“…think not that this famous town has only harpooners,
cannibals and bumpkins to show her visitors. Not at all. Still, New Bedford is a queer place.” – Herman Melville, Moby Dick.
When Herman Melville wrote those words for his Great American Novel, he no
doubt spoke of actual harpooners, cannibals and bumpkins, but in present day
New Bedford, none of those will be found, save in the metaphorical sense. And
without contemporary interpretation, “queer” meant nothing beyond weird
or odd. And this old seafaring city — once made obscenely rich by whaling
before the discovery of oil in Pennsylvania, and shifting into livelihoods built
on textile, haddock, scallops and tourism — is still queer in the quaint sense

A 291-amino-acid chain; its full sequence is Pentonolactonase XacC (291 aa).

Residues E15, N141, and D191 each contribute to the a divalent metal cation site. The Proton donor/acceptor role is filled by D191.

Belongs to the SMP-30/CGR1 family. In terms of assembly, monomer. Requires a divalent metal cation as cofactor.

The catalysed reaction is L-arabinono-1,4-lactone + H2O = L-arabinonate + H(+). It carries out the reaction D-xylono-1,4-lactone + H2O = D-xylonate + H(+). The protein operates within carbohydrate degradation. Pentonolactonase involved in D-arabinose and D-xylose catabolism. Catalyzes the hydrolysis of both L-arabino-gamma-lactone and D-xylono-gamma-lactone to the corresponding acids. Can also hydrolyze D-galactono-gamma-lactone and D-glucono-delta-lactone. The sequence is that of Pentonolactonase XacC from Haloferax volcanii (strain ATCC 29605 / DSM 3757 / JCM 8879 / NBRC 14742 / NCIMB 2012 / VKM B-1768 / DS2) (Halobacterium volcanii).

of the word.
New Bedford has often been too quick and shortsighted, sacrificing elements
of its rich history in the name of misguided urban renewal efforts, unnecessary
inner city highways and questionable ventures in the name of commerce over
public interests. However, the current city administrations, as well as longstanding
and well-respected organizations such as WHALE (Waterfront Historic
Area League) and ORPH, Inc. (Orpheum Rising Project Helpers), are making
significant strides to preserve the best of the past, embrace the present and
plan for the future.
New Bedford is a working-class city, but it has always had an ambitious
streak and a complex tradition of respect and nurturing of the arts. It was, for
some time, home to 19th Century painters Albert Pinkham Ryder and Albert
Bierstadt, among others, whose significant works can be seen at the New
Bedford Art Museum, the New Bedford Whaling Museum, and the beautiful
downtown branch of the New Bedford Public Library.